The North Face

Our Rating: 4 Stars - Good

Price: $ $ $ $

Country of origin: United States

Official brand website: Visit

The North Face banner with a male model wearing blue and black jacket

Exploring The North Face: A Sustainable Journey Towards a Greener Tomorrow

The North Face, known for its outdoor clothing and equipment, has set its sights on sustainability. But is it truly a brand that prioritizes eco-friendliness and ethical practices? Let’s take a closer look at how The North Face is making strides towards a greener future without compromising on style and quality.

From Humble Beginnings to Outdoor Icon

The North Face, founded in 1966 by Douglas Tompkins and Susie Tompkins Buell, has a rich history rooted in outdoor exploration. Initially a small mountaineering retail store in San Francisco, the brand quickly gained recognition for its durable, high-performance gear. 

Over the years, The North Face expanded its product range and became synonymous with adventure and exploration. Today, it stands as a global leader in outdoor apparel and equipment, combining innovation with a commitment to environmental and social responsibility. 

Prioritizing Eco-Friendly Materials

The North Face brand banner with a female traveler in the background

Image Credit: theecobhan.com

The brand’s sustainability journey is firmly grounded in material innovation. By 2025, The North Face has set a goal to ensure that all primary materials, including polyester, cotton, and nylon, are either recycled, responsibly sourced, or regeneratively grown. The commitment to achieving this extends to apparel by 2025 and extends to footwear and equipment by 2030.

Greenhouse Gas Emissions Reduction on the Horizon

In line with its commitment to combat climate change, The North Face has established science-based targets to curtail greenhouse gas emissions throughout its operations and supply chain.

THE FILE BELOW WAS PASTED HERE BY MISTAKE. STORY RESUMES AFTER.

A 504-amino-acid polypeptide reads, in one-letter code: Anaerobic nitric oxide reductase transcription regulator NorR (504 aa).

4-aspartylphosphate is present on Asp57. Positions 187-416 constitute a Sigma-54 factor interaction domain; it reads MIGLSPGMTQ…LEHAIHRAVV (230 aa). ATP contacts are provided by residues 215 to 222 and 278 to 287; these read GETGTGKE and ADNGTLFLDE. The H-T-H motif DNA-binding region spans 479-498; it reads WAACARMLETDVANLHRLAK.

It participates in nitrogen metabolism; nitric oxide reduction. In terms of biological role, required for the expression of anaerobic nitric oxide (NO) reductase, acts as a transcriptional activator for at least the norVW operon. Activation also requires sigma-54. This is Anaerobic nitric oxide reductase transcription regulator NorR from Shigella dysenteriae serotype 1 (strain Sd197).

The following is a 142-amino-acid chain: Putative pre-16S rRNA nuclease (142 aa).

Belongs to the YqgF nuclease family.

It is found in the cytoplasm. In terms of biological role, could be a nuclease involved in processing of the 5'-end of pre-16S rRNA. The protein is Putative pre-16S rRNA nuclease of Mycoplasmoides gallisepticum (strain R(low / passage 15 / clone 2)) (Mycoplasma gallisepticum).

The North Face is not only revolutionizing materials but also actively reducing greenhouse gas emissions across its entire supply chain. Collaborating closely with key suppliers, the brand is dedicated to aiding them in halving their Scope 1 and 2 emissions by 2030. This isn’t just about transforming its own practices; it’s a holistic effort aimed at reshaping the industry at large.

While this goal is indeed commendable, the brand should provide clear evidence of its progress in meeting these targets. Transparency and accountability are the cornerstones of driving significant change within the industry.

Saying Goodbye to Single-Use Plastic

In response to the pressing global plastic waste issue, The North Face is resolute about change. The brand is committed to eliminating single-use plastic packaging by 2025. Furthermore, for all types of packaging, be it plastic or paper, the brand is proactively reducing waste and ensuring that new materials employed are more recyclable. 

This commitment extends beyond the brand, encompassing a broader vision for a sustainable future. The North Face isn’t just exploring the great outdoors; it’s pioneering sustainable possibilities for the entire industry.

Bluesign-Certified Sustainability

A significant proportion of The North Face’s fabrics bear the coveted Bluesign certification, highlighting its unwavering dedication to responsible and sustainable manufacturing processes. 

This certification provides consumers with the assurance that the brand adheres to stringent environmental and social standards across its supply chain. 

By prioritizing Bluesign-certified materials, The North Face underscores its commitment to minimizing the environmental impact of its products from inception to completion.

Tackling Packaging Responsibility

While The North Face displays promise in multiple sustainability aspects, it currently lacks evidence of robust efforts to minimize packaging waste. Recognizing the substantial role packaging plays in our global waste problem, it is vital that the brand takes strides to address this issue.

By adopting innovative and eco-friendly packaging solutions, The North Face can further elevate its sustainability credentials.